King became civil rights symbol but never acted the part
Saturday, March 3rd 2001, 12:00 am
By: News On 6
LOS ANGELES (AP) _ His name is known across the country, and a decade after his beating he remains a symbol of police brutality and racial unrest. But it's a role Rodney King never really knew how to play.
In the years since he uttered his famous plea _ ``Can we all get along?'' _ King has seldom spoken in public, even though he has repeatedly found himself in the spotlight.
His life after the beating has been marked by run-ins with the law and squabbles with attorneys over the $3.8 million settlement in his lawsuit against the city of Los Angeles.
He flirted with a music career and started a rap label but quickly abandoned it. He earned his high school equivalency degree, went to work for his brother's construction company and practiced his surfing.
``Rodney never chose to be an icon,'' said Renford Reese, a political science professor at California State Polytechnic University at Pomona who has counseled King and invited him to address his classes. ``He got beat one night, and all of a sudden he becomes a symbol for racial reconciliation and police reform. But he was never trained to be a change agent.''
King, now 35, declined to be interviewed for this article.
Renee L. Campbell, one of his attorneys, said the memory of what happened on March 3, 1991, still brings flashbacks and is too painful to revisit.
That night, a bystander videotaped the scene as four white Los Angeles police officers beat King, who is black, after a car chase. The events captured on the tape, shown repeatedly on television, eventually forced Police Chief Daryl Gates to resign.
When the four officers were acquitted a year later, the city erupted in riots. Two of the officers were later found guilty in federal court of violating King's civil rights.
At the time of the beating, King was a one-time Dodgers Stadium usher who had been convicted of robbery. He was on probation.
Two months after the beating, King was arrested on suspicion of trying to run down an officer after police in Hollywood allegedly saw him pick up a transvestite prostitute. No charges were filed.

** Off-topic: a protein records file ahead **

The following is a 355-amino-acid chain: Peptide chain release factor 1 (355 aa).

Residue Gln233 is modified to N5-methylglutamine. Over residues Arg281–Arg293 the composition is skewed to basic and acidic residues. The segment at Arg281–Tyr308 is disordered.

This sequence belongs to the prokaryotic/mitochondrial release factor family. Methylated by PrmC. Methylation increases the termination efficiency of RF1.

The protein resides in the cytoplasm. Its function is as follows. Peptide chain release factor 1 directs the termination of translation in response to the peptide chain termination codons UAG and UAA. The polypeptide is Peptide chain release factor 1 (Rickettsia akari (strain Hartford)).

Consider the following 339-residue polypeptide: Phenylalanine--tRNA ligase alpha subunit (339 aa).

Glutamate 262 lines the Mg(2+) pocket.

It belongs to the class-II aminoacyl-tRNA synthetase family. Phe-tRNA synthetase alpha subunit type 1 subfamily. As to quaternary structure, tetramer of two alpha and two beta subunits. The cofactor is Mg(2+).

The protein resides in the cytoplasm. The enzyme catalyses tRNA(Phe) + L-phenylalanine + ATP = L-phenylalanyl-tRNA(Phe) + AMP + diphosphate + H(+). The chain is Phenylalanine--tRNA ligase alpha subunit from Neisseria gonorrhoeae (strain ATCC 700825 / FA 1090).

He has been pulled over by police and convicted once of drunken driving. He was convicted of hit-and-run driving for an incident involving his wife and later pleaded guilty to spousal abuse in a separate incident. He is on probation until 2003.
``Rodney is an ordinary guy, he has the same kind of typical problems that everyone has, normal family problems, what have you,'' Campbell said. ``To his misfortune, because of his celebrity, whatever happens to him, be it an argument or a shouting match, it can get escalated and turned into something completely different than what it was.''
Over the years, King handed out gift certificates on Martin Luther King Day, started the rap label and explored plans for a book and a youth foundation. He lives in Pasadena, spending time with his three daughters and doing construction work. King lost about half his settlement money in disputes over legal bills.
Those who hoped he would emerge as a civil rights figure or a force behind police reform have been disappointed.
``I've thought about what an opportunity lost,'' said Milton Grimes, who was King's attorney from 1992 to 1994 and sued him over legal bills.
``Racism and police brutality was captured on a $300 video camera. We've spent millions of dollars trying to prove it exists, and here we've captured it on tape. Had it been someone more worldly, more articulate, more insightful, the public might have benefited from it.''